In a letter to Attorney-General Alberto Gonzales, six other religious and human rights groups, including Amnesty International, called on the Justice Department and the Pentagon to take specific steps, including permitting access to the detainees by independent investigators as well as to the federal courts “to bring torture, abuse, and inhumane treatment to an end at Guantanamo.”
The groups announced a nationwide “Fast for Justice,” timed to coincide with the end of Ramadan and the ongoing hunger strike, to press their demands. “There is a desperate situation in Guantanamo,” said Tina Foster, an attorney with the Centre for Constitutional Rights (CCR), which represents a large number of detainees. “Men are near death.”
In June 2004, the Supreme Court ruled that Guantanamo Bay was not outside the jurisdiction of the U.S. law, as the Bush administration had contended, and that detainees held there, some of whom arrived at the base almost four years ago, were entitled to appeal their status to an independent tribunal under a habeas corpus proceeding. So far, however, the Pentagon has only afforded the detainees review hearings before a panel of military officers in proceedings that denied them access to classified information and representation at the hearings by a lawyer. Nonetheless, dozens of detainees were returned to their home countries after the hearings.
Meanwhile, a series of controversial incidents—some involving reports of beatings and the desecration of a Koran—sparked hunger strikes in which, according to the detainees’ advocates, more than half the camp’s total population has participated in one degree or another. The Pentagon said on Nov. 1 that 24 detainees are being force fed and strongly denied that any of them have suffered abuse.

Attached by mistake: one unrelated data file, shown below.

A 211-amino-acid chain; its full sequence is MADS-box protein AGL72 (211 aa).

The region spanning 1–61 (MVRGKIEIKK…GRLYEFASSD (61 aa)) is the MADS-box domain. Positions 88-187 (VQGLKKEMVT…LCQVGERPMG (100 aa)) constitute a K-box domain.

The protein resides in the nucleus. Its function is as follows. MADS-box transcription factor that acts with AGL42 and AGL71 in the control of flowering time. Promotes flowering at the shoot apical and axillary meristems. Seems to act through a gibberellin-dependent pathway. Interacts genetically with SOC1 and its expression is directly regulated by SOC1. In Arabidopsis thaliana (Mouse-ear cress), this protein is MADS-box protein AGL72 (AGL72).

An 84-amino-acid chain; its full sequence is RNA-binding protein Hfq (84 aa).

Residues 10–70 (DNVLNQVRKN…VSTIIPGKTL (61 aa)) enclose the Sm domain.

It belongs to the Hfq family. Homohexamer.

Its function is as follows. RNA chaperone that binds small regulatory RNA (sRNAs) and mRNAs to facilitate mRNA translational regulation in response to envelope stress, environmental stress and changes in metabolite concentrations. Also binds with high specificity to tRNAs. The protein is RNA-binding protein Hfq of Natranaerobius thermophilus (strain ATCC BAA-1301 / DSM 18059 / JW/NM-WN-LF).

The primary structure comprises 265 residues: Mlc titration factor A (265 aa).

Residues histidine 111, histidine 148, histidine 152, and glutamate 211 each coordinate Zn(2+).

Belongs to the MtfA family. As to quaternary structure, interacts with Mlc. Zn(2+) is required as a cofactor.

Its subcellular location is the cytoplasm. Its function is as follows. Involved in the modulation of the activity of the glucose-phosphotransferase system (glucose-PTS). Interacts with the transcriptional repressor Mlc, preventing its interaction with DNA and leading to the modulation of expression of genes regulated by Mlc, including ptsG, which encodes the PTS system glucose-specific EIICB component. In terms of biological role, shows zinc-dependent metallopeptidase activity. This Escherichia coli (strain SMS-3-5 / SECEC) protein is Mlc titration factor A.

But the lawyers’ accounts of interviews with their clients paint a harrowing picture: a detainee named Abdul Rahman complained that “One Navy doctor had put the tube in his nose and down his throat and just kept moving the tube up and down, until finally Abdul-Rahman started violently throwing up blood.” Another account described the feeding tubes—“the thickness of a finger”—being “forcibly shoved up the detainees’ noses and down into the stomachs (without any) anesthesia or sedative” provided. Yet another said that the tubes were used on different detainees “with no sanitization whatsoever. When these tubes were reinserted, the detainees could see the blood and stomach bile from other detainees remaining on the tubes.”
Publication of these accounts by CCR coincided Tuesday with a harrowing front-page story in the Washington Post of an eyewitness account by his lawyer of a suicide attempt by hanging two weeks ago by one of the detainees, Jumah Dossari, who was arrested in Pakistan in December 2001. Dossari, who told his attorney he had been beaten and threatened by U.S. personnel both in Afghanistan, where he was taken after his arrest, and at Guantanamo, had tried to commit suicide before. The Pentagon has said there have been 36 suicide attempts by 22 different detainees since suspected terrorists first arrived at Guantanamo , but that none has succeeded due to rapid intervention by the camp’s guards.